Cain settles down and builds a city – is he defying God’s punishment?

Cain and Abel #14

In Gen 4:16-17 Cain’s trial is over. He is leaving God a free man, finds a place to settle, have a son and builds a city.  But what about God’s punishment? Wasn’t Cain destined to be a wanderer, a nomad forever? How can a wanderer settle and build a city?  Can he defy God?

Cain after his trial with God starts building a city. Table of the Hebrew text of Gen 4:16 and the English translation.

Discussion

Just like with Abraham’s (Genesis 18), this verse gives us a vivid image of a trial, standing in front of God, the ultimate judge. Only that in the case of Abraham, Abraham was the advocate. Cain on the other hand, was the accused – and he left the trial a free man.

Immediately after, this verse tells us that even Cain’s mild punishment to become a wanderer in the land (I call it mild as we seem to accuse him of first degree murder) did not come into force. He settles in the country of Nod. How did he avoid his punishment?

Unless we believe that God changes his mind, we must assume that what we consider to be God’s punishment is not as obvious as we think it is (well, if things were obvious in the Bible, there would be no reason to read it more than once). I see two possible interpretations that can explain this contradiction.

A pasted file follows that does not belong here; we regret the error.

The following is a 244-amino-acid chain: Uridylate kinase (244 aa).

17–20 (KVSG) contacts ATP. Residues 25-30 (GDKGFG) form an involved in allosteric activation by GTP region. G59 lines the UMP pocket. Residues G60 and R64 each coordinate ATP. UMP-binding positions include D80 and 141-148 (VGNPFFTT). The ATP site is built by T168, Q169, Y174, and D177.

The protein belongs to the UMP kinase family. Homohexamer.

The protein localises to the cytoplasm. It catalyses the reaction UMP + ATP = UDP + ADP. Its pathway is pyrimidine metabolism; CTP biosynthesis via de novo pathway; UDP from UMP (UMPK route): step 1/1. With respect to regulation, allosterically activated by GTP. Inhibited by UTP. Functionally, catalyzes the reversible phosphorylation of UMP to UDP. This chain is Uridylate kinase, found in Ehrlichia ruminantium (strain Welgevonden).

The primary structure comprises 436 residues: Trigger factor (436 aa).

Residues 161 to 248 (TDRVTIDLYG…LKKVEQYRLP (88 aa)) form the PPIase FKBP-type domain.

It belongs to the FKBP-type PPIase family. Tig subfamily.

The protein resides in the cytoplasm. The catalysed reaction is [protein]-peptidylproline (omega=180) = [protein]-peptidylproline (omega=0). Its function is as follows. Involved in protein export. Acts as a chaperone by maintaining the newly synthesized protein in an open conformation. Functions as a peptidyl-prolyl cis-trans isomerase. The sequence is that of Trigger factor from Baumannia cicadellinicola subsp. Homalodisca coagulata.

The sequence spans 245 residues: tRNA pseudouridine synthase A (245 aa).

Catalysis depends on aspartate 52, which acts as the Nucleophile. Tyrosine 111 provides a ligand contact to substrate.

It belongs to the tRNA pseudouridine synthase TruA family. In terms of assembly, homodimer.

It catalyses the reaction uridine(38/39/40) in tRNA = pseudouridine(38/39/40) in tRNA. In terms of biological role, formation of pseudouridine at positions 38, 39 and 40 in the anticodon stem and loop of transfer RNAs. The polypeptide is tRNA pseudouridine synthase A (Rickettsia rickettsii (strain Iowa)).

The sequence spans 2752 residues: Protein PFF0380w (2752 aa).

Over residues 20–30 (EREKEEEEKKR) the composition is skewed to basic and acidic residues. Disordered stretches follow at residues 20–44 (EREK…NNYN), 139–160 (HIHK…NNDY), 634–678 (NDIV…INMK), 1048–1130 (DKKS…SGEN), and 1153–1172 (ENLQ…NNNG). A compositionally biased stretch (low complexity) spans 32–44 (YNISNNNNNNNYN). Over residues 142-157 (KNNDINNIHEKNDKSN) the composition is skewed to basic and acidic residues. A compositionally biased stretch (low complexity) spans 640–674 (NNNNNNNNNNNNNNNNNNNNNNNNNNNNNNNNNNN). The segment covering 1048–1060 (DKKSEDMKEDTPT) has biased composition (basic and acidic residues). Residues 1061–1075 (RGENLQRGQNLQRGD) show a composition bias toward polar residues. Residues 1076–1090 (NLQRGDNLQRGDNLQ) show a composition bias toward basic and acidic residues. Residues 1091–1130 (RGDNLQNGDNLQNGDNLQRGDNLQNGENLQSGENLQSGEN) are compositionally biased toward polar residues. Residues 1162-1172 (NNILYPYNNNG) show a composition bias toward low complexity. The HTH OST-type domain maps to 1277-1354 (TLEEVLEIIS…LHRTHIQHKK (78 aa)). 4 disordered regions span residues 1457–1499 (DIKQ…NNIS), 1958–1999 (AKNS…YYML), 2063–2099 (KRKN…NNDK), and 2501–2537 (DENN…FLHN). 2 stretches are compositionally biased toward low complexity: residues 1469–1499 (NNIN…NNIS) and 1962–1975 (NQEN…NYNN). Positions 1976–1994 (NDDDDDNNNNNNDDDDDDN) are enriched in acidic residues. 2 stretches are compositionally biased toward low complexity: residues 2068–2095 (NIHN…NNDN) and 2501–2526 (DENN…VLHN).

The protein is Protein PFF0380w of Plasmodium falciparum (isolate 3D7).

The first is that, as we discussed in a previous post, it could be the land, not God, that punishes Cain. And unlike God’s word, punishment by the land can be overturned.

But there is another way to interpret it

Look at the similarities between the name of the country נוֹד (Nod) and the word God uses for a wanderer נָע וָנָד,  (Na va-nad). The two come from the same Hebrew root, נ.ו.ד, (Nun, Vav, Daled) which means to move about or to wander. Is it possible that God does not tell Cain he would become a wander, a nomad, but instead sends him to live in the country of Nod?

As it is the only time this country is mentioned in the Bible, we do not know much about it. Maybe it is a place for nomads to settle, maybe it is a place that protects those without a country. Even the reference to East of Eden does not give us much more information. Does Eden refer to the Garden of Eden, or is it a place – never again mentioned in the Bible – called to commemorate the Garden of Eden? We do not know. All we know is that it was a place Cain could settle in and be protected, after he was sent away from his previous home.  

How did the life of Cain continue?

Cain was not satisfied with settling. He went on to build a city. We do not know anything about this Chanoch city (in English, Enoch), or even if it was the very first city in the world (in this case it would be a different name for the city of Jericho). But there is no doubt that he, with the mark of Cain as a protection, is becoming rich and influential, and as we will see in the next post, his descendants would become instrumental to the development of human society and culture.  

What does it tell us about Cain’s sin, his punishment, and his special relationships with God?

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8 months ago

[…] our previous post we discussed Genesis 4:17. We saw that Cain built a city and called it after his son, Chanoch […]